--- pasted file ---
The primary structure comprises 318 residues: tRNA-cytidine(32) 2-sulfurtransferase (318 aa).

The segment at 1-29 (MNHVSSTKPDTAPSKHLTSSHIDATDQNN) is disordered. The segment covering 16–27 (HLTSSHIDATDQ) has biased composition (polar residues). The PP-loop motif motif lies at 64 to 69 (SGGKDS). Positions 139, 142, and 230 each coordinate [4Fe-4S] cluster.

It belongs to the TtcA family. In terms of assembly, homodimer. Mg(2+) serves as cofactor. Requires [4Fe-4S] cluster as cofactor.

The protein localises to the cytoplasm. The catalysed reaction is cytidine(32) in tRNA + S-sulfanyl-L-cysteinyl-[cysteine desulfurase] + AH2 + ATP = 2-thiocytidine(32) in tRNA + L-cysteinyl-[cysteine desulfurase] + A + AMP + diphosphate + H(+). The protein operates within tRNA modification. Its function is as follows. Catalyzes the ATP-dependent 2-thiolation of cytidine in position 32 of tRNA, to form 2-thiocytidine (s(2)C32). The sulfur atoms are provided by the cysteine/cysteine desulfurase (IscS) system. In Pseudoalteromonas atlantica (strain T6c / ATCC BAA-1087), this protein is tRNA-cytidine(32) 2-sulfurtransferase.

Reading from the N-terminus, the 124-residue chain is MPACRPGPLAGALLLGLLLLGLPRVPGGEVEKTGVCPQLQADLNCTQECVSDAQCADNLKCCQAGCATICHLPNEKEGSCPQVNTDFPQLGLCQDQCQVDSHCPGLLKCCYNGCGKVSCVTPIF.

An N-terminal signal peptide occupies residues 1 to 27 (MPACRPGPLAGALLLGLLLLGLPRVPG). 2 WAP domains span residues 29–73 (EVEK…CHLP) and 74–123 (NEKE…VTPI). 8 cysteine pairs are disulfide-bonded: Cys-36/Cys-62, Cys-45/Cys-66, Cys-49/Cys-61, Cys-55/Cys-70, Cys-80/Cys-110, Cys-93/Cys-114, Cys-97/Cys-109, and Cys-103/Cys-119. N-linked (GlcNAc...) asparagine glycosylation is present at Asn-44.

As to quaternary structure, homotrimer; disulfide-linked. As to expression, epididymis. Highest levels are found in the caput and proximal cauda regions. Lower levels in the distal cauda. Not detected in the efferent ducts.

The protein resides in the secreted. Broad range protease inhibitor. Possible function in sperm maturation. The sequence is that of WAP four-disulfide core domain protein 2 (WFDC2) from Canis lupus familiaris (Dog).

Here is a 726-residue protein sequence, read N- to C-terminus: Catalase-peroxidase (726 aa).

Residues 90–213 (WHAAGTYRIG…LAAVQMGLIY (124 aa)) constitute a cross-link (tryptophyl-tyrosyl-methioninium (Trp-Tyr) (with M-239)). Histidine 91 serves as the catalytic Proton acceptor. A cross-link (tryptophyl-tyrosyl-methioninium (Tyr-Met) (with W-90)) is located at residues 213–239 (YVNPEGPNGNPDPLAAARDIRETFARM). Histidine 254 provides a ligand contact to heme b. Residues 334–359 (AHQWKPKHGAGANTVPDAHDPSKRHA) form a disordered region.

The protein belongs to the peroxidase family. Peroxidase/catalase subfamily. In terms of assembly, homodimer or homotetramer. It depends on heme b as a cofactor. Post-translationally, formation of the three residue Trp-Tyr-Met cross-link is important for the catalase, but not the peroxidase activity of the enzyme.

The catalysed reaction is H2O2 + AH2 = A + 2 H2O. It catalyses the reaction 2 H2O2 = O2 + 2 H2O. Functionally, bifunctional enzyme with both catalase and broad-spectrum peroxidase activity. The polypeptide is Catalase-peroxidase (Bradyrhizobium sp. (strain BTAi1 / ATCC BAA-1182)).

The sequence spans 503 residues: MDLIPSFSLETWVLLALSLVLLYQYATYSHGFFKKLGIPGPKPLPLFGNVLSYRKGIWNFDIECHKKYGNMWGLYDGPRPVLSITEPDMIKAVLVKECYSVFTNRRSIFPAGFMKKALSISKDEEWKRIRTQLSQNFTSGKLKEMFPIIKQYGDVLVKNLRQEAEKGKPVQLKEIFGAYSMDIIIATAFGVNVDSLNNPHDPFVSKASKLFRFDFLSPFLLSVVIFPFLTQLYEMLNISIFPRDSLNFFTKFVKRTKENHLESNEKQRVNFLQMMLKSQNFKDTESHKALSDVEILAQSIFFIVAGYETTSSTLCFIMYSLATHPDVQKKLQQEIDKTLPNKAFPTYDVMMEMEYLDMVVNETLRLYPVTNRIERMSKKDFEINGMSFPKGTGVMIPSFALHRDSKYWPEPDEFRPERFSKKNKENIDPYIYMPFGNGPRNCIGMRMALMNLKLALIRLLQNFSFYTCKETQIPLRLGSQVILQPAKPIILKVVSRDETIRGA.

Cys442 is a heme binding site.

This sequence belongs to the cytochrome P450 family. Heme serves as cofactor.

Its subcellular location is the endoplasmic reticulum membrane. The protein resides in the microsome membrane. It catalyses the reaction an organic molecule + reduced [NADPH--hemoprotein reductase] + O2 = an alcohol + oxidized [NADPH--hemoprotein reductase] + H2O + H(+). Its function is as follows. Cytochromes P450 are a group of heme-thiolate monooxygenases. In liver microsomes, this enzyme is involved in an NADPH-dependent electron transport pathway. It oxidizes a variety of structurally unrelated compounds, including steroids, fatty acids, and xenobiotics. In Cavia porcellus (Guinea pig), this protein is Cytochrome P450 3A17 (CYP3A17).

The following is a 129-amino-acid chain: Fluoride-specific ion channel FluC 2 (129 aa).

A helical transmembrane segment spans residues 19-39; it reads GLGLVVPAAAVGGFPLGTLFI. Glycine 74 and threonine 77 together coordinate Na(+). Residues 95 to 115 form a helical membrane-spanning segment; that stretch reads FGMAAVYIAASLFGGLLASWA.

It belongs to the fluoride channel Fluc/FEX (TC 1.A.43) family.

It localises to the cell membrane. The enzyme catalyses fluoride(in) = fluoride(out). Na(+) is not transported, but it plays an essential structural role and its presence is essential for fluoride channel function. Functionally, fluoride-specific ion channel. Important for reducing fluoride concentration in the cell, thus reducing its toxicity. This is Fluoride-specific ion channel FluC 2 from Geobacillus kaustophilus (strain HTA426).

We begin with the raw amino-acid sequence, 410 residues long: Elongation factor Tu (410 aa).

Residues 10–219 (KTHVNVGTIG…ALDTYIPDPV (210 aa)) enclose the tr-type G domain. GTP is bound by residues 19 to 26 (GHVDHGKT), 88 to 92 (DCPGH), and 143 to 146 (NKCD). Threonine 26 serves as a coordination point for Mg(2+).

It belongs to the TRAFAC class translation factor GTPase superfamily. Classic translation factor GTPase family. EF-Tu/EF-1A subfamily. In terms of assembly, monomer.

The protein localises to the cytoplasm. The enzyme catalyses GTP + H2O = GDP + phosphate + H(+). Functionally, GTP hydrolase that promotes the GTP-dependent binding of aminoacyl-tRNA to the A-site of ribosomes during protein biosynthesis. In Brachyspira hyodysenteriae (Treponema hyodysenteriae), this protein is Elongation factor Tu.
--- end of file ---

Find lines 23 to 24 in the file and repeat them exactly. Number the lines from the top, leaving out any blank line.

It belongs to the TRAFAC class translation factor GTPase superfamily. Classic translation factor GTPase family. EF-Tu/EF-1A subfamily. In terms of assembly, monomer.

The protein localises to the cytoplasm. The enzyme catalyses GTP + H2O = GDP + phosphate + H(+). Functionally, GTP hydrolase that promotes the GTP-dependent binding of aminoacyl-tRNA to the A-site of ribosomes during protein biosynthesis. In Brachyspira hyodysenteriae (Treponema hyodysenteriae), this protein is Elongation factor Tu.